How to defeat Beep Beep Bop!

Professing itself as ‘improved’, the evil perpetrator hijacked the seamless and unbroken experience WordPress.com users had come to love. It proceeded to taunt them … “Beep Beep Bop!”

Okay, nuff with the melodrama. Let’s hijack back our improved posting experience. To get back to the traditional WordPress.com post editor, just go to your blog’s /wp-admin/ section like so:

  • yourblog.wordpress.com/wp-admin

You can then make your way to the posting options using the dashboard menu or you can get to the post sections quickly as follows:

  • All Posts: yourblog.wordpress.com/wp-admin/edit.php
  • Add New Post: yourblog.wordpress.com/wp-admin/post-new.php

A little clarification

In case the above is confusing, I’m referring to the ‘improved posting experience’ here on WordPress.com.

Edit Post ‹ D0TH N0T C0MPUT3 — WordPress.com
The ‘improved posting experience’.

Here’s how it used to look.

More improved posting experience
The experience from days of yore.

For those accustomed with the traditional editor, there’s really nothing to gain from the new editor, but there’s a new interface to come to grips with. There’s also a huge loss in that it’s not easy to navigate to other admin sections.

Requests for the traditional editor

It’s possible to access the traditional editor, using the details above. But it seems it won’t be the default anymore, at least from what I understand of this support topic:

https://en.forums.wordpress.com/topic/how-to-permanently-disable-improved-posting-experience

It’s also been discussed at length here:

https://en.forums.wordpress.com/topic/please-reinstate-the-option-of-choice-to-use-the-old-publishing-format/

So for those preferring the traditional post editor, the method outlined above is the way to go. For now, it seems Beep Beep Bop is invincible. But we can sneak our way past his evil grasp.

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How to defeat Beep Beep Bop!

Highlight your code here on WordPress.com

I’ve seen people posting code here on WordPress.com, yet without the code being highlighted. It’s incredibly helpful to have the code higlighted though, it distinguishes it from other content.

Fortunately, WordPress.com has made it very easy to highlight code, just surround the code with Wordpress.com - code shortcode shortcodes. Here’s a quick walkthrough:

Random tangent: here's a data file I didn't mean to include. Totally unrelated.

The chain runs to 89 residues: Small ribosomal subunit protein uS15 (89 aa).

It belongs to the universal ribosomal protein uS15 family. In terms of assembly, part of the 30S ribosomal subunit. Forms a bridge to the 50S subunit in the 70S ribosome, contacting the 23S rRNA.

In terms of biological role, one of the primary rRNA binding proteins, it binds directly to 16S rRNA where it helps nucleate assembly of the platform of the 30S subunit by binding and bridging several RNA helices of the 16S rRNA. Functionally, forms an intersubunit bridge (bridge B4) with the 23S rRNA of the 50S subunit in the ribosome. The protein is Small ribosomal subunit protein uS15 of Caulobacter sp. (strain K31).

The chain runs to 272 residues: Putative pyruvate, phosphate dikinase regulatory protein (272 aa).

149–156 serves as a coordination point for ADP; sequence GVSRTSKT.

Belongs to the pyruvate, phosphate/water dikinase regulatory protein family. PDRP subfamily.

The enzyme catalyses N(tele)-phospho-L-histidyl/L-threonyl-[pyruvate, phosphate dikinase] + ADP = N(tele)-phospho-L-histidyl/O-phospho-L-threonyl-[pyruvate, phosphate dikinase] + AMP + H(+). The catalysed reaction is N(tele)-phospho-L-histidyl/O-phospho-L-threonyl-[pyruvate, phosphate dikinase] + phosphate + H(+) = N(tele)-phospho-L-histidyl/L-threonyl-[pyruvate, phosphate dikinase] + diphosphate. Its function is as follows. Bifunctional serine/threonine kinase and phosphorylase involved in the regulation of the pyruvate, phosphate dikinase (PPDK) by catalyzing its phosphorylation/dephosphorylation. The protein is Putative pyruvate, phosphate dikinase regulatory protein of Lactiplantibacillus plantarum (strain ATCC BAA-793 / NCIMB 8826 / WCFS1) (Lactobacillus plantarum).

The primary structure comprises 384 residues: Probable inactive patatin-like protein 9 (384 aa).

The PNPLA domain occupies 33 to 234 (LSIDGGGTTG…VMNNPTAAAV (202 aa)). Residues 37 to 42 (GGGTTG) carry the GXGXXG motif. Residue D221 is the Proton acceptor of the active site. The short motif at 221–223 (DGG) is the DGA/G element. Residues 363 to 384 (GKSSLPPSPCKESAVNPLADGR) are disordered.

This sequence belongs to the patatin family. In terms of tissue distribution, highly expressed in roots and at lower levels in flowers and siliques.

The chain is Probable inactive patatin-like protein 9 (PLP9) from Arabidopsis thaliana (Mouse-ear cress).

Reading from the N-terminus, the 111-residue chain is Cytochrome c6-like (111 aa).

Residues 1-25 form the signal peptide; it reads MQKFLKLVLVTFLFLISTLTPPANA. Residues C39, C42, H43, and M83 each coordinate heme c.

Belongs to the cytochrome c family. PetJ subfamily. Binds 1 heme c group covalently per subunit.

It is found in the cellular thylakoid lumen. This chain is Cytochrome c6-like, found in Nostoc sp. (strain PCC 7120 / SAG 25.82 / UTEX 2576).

A quick example

As an example, if you have some Visual Basic code to post, you could add it like so:

Wordpress.com - code highlighting

And WordPress will render it like this:

Function getColor(ByVal number As Integer) As String
   Dim result As String
   If (number = 1) Then
       result = "red";
   Else
       result = "green";
   End If
   return result
End Function

The shortcode supports all the popular programming languages too. Here are the official details about it: https://en.support.wordpress.com/code/posting-source-code/

I hope more people will use it, makes it much easier for readers to see what’s going on, plus it looks real pertty! 🙂

Highlight your code here on WordPress.com

The difference between WordPress.com and WordPress.org

I post a lot of WordPress code and related stuff so I figured I should take a moment to mention, the code would be strictly for the WordPress.org self-hosted platform. Different from that, WordPress.com is a blog-hosting service utilizing the platform by the same name, which they created and open-sourced.

For a much more detailed breakdown of the differences see: https://premium.wpmudev.org/blog/wordpress-org-vs-wordpress-com-2015/

I hope that’s not too confusing. When working at WPMU DEV, we got some requests for refunds because people purchased plugins that they couldn’t use here on WordPress.com blogs. So I’m thinking it might be helpful to have more references like this short post.

Cheers!

The difference between WordPress.com and WordPress.org